Just doesn’t sound at all reasonable to me. If sex makes that much difference to life expectancy it far outweighs any contributions due to diet, exercise etc and would have been noticed centuries ago.

March 25, 2013

Stat of the Week Winner: March 16 – 22 2013

Congratulations to David Farrar for his nomination last week in our Stat of the Week competition.

He nominated this table on the NZ Herald (click to enlarge the screenshot):

Herald Poll Table

We liked that the Herald were quick to fix the mistake after being alerted of it, but it would have been helpful to also include a note that it had been updated since published.

Thomas Lumley commented that while the totals were just a mistake, not a premeditated misuse, the whole table was a bad idea.

March 4, 2013

Stat of the Summer Competition Winner!

Thank you for all the fantastic Stat of the Summer nominations.

Congratulations to Jonathan Goodman for winning a copy of Tufte’s book “Beautiful Evidence” whose nomination explained and neatly summarised the NZ Herald article “Women with more sex partners turn to drink and drugs”:

“The title and the first paragraphs make the statements that the more promiscuous you have been in the past, the more likely you are now to be dependent on drugs and alcohol. That being promiscuous causes dependency.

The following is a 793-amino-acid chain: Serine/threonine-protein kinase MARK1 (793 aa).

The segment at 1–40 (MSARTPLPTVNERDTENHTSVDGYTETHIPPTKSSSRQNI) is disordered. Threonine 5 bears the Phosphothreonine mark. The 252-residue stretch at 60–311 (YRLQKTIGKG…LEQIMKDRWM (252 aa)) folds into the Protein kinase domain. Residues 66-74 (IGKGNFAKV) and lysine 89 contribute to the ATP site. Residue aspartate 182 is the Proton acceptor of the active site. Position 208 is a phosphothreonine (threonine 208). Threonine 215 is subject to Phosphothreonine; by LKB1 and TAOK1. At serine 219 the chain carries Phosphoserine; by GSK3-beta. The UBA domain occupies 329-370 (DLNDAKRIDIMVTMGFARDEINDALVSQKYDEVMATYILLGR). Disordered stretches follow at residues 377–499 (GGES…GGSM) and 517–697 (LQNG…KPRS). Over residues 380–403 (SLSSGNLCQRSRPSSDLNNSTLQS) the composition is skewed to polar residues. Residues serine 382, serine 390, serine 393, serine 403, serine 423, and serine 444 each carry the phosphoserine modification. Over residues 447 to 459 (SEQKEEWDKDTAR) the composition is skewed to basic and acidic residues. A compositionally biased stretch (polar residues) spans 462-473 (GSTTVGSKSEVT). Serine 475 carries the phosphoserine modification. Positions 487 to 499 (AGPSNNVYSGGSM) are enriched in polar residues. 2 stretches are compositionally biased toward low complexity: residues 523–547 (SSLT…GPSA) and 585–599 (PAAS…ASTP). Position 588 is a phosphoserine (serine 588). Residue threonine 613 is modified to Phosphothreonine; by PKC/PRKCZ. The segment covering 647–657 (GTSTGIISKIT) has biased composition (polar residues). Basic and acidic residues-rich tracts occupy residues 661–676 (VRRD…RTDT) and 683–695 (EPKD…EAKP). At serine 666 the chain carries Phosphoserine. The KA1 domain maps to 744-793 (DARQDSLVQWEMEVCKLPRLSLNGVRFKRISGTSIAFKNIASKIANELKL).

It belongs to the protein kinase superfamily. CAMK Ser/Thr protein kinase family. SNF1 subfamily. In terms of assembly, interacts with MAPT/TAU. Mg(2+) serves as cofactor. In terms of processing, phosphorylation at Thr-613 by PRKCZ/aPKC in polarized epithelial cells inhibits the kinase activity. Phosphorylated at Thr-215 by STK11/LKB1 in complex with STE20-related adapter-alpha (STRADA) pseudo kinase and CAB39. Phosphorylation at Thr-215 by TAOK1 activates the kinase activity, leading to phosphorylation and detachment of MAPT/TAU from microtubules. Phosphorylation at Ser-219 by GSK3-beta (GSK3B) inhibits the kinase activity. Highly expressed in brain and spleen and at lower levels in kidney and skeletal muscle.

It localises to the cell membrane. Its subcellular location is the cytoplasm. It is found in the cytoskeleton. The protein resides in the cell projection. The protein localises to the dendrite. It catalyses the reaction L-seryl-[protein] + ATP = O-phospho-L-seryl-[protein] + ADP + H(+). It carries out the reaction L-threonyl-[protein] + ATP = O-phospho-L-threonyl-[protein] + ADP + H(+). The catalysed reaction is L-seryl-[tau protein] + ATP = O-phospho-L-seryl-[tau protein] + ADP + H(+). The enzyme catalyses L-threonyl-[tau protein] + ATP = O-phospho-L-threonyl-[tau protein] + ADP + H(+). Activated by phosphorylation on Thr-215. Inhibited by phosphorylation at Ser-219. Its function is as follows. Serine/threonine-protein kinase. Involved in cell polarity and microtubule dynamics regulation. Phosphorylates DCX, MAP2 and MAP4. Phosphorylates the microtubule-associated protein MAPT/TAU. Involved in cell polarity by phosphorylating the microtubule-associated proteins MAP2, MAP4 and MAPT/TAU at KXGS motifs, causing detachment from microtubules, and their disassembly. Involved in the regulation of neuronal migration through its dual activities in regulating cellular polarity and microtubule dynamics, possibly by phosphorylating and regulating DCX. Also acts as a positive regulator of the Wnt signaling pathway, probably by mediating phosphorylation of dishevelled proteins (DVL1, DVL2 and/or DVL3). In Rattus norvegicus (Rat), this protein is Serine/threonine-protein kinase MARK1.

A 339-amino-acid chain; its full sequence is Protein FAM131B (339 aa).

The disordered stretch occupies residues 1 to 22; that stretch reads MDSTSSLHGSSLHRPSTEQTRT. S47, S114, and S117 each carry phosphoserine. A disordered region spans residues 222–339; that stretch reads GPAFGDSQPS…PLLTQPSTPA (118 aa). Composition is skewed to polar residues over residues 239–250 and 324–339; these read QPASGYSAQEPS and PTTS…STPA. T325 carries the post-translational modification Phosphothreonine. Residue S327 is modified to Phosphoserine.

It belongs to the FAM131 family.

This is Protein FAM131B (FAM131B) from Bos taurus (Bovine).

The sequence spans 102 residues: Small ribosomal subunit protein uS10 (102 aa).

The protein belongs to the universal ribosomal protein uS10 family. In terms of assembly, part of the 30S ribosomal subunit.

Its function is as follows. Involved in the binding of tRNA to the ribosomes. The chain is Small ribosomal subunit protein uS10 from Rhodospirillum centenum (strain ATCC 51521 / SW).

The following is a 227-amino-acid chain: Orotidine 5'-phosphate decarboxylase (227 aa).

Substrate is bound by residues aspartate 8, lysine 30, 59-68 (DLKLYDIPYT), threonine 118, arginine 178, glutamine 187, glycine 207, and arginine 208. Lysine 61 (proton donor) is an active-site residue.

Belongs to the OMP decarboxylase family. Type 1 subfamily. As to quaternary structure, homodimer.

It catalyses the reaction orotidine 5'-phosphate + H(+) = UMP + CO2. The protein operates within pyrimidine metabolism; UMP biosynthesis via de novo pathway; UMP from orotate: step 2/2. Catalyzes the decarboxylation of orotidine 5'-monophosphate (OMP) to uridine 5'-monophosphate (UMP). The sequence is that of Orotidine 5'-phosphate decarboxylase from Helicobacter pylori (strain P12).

“Women who averaged more than 2.5 sexual partners a year in the years leading up to each interview with the researchers were 10 times as likely as women who had only one or no sexual partners a year to be clinically dependent on alcohol or drugs at age 21. They were seven times as likely by age 26 and 17 times as likely by age 32, even after allowing for all other factors in their lives.”

The increase in likelihood of dependence as the number of years of promiscuity increases is seen as evidence that promiscuity causes alcohol and drug dependence.

However the article then paraphrases the researches by saying “The researchers said the link between the number of partners and later substance dependence might be due to the “shared context” of drinking and meeting people in bars, or to both behaviours being related to underlying risk-taking attitudes.”

While the author of the article claims in the title that researchers have found that promiscuous activities drives people to drink and drugs, all the researchers have found out is that there is a correlation between the two. As we all know Correlation does not imply Causation.”

Thank you to everyone who took part and we are now resuming our weekly competition, so please keep your nominations coming in!